• User of more than half of all water used for all purposes in the United States: Livestock production
  • Quantity of water used in the production of the average cow sufficient to: float a destroyer
  • Water needed to produce 1 pound of wheat: 25 gallons
  • Water needed to produce 1 pound of meat: 2,500 gallons
  • Cost of common hamburger meat if water used by meat industry was not subsidized by U.S. taxpayers: $35/pound
  • Current cost for pound of protein from wheat: $1.50
  • Current cost for pound of protein from beefsteak: $15.40
  • Cost for pound of protein from beefsteak if U.S. taxpayers ceased subsidizing meat industry's use of water: $89
  • Production of excrement by total U.S. human population: 12,000 pounds/second
  • Production of excrement by U.S. livestock: 250,000 pounds/second
  • Sewage systems in U.S. cities: Common
  • Sewage systems in U.S. feedlots: Nil
  • Amount of waste produced annually by U.S. livestock in confinement operations which is not recycled: 1 billion tons 
  • Number of U.S. medical schools: 125
  • Number of U.S. medical schools with a required course in nutrition: 30
  • Training in nutrition received during 4 years of medical school by average U.S physician: 2.5 hours 
Serious as a heart attack:
  • How frequently a heart-attack strikes in U.S.: Every 25 seconds
  • How frequently a heart attack kills in U.S.: Every 45 seconds
  • Most common cause of death in U.S.: Heart attack
  • Risk of death from heart attack for the average American man: 50%
  • Risk of death from heart attack for the average American man who consumes no meat: 15%
  • Risk of death from heart attack for the average American man who consumes no meat, dairy products or eggs: 4%
  • Amount you reduce your risk of heart attack by reducing your consumption of meat, dairy products and eggs 10%: 9%
  • Amount you reduce your risk of heart attack by reducing your consumption of meat, dairy products and eggs 50%: 45%
  • Amount you reduce your risk of heart attack by reducing your consumption of meat, dairy products and eggs 100%: 90%
  • Rise in blood cholesterol from consuming 1 egg per day: 12%
  • Rise in heart attack risk from 12% rise in blood cholesterol: 24% 
  • Leading sources of saturated fat and cholesterol in American diets: Meat, dairy products and eggs
  • Amount of cholesterol in an average egg: 275 mg
  • Amount of cholesterol in chicken: The same as beef, 25 mg per ounce
  • Main location of cholesterol in animal flesh: The lean portion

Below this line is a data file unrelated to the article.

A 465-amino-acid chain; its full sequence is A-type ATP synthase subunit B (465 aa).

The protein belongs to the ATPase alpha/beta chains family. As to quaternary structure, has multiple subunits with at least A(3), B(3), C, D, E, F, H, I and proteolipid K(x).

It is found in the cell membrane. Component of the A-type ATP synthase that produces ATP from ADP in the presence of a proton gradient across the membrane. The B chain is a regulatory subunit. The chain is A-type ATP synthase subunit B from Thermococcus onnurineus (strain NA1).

Worried about not getting enough protein if you cut out meat and dairy?
  • Recommended percentage of daily calories to be derived from protein according to World Health Organization: 4.5%
  • Recommended percentage of daily calories to be derived from protein according to Food and Nutrition Board of the U.S.D.A.: 6%
  • Recommended percentage of daily calories to be derived from protein according to National Research Council: 8%
  • Percentage of calories as protein in wheat: 17%
  • Percentage of calories as protein in broccoli: 45%
  • Percentage of calories as protein in rice: 8%

 What about milk? Don't we need milk to keep our bones strong?
  • Natural food for any baby mammal: The mother's breast milk
  • The only mammal that consumes the milk of another species after being weaned: Humans
  • The Dairy Council tells us: Milk is nature's most perfect food.
  • The Dairy Council doesn't tell us: Milk is nature's most perfect food for a baby calf, who has four stomachs, will double its weight in 47 days, and is destined to weigh 300 pounds within a year.
  • The Dairy Council tells children: To grow up big and strong, drink lots of milk.
  • The Dairy Council occasionally tells children: The enzyme necessary for digestion of milk is lactase.
  • The Dairy Council never tells children: 20% of Caucasians and up to 90% of people of African and Asian descent have no lactase in their intestines.
  • The meat, dairy and egg industries tell us: Animal products constitute 2 of the "Basic 4" food groups popular until very recently.
  • The meat, dairy and egg industries don't tell us: There were originally 12 official basic food groups, before these industries applied enormous political pressure on behalf of their products.
  • The meat, dairy and egg industries tell us: We are well-fed only with animal products.
  • The meat, dairy and egg industries don't tell us: The diseases which are commonly prevented, consistently improved, and sometimes cured by a low-fat vegetarian diet include: Strokes, Kidney stones, Prostate cancer, Cervical cancer, Diabetes, Peptic ulcers, Hiatal hernias, Gallstones, Irritable colon syndrome, Heart disease, Breast cancer, Pancreatic cancer, Stomach cancer, Hypoglycemia, Constipation, Diverticulosis, Hypertension, Salmonellosis, Osteoporosis, Colon cancer, Ovarian cancer, Endometrial cancer, Kidney disease, Hemorrhoids, Obesity, Asthma, Trichinosis.
(All facts based on John Robbins' book, Diet for a New America)

Oh dear, I've said too much. Well, I didn't say it, but it is worth repeating so we all know what we're getting ourselves into when we put a fork or spoon into our mouths. God told us our body is a temple, to be used for His work. I need to take that more seriously. Yes, healthy eating is trendy but a life long commitment to health is not necessarily popular. But we need to think if this is the right thing for us to do, as individuals with minds and hearts.

Think about it, a commercial for cereal or soda is just easier to sell. I mean, have you ever seen an ad for doing push-ups or climbing up and down your stairs 30 times? So, as you stare at the plate in front of you at lunch or dinner today, think about what went into preparing that meal. Think about the land that was consumed to grow your food. And talk about it with your friends and family. Happy Monday!